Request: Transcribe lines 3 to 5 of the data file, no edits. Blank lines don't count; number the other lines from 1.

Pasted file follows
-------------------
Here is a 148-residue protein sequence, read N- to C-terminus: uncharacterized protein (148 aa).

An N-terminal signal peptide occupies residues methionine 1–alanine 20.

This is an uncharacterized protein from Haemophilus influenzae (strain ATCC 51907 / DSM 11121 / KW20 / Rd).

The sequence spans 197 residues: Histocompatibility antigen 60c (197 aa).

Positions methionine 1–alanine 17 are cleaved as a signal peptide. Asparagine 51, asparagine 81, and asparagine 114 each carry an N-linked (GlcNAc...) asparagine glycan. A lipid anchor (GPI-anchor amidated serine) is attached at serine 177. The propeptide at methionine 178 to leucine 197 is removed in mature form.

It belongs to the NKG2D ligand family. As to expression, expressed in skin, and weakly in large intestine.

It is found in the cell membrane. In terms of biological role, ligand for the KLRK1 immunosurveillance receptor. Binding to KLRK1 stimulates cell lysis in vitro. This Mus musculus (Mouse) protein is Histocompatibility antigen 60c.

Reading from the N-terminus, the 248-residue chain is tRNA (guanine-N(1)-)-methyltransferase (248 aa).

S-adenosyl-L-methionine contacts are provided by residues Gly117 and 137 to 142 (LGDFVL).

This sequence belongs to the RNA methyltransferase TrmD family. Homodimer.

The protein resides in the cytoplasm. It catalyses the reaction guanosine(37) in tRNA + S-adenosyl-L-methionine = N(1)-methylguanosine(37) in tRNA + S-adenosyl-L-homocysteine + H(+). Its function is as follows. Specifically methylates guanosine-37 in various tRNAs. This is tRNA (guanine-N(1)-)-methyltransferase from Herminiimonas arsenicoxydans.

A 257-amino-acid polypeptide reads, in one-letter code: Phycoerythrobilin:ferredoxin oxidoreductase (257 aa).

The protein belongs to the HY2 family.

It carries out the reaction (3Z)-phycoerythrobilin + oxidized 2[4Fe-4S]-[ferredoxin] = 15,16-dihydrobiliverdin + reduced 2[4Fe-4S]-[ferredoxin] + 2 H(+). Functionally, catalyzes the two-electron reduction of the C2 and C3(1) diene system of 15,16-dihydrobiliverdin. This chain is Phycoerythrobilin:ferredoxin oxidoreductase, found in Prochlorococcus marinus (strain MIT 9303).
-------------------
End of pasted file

This is an uncharacterized protein from Haemophilus influenzae (strain ATCC 51907 / DSM 11121 / KW20 / Rd).

The sequence spans 197 residues: Histocompatibility antigen 60c (197 aa).

Positions methionine 1–alanine 17 are cleaved as a signal peptide. Asparagine 51, asparagine 81, and asparagine 114 each carry an N-linked (GlcNAc...) asparagine glycan. A lipid anchor (GPI-anchor amidated serine) is attached at serine 177. The propeptide at methionine 178 to leucine 197 is removed in mature form.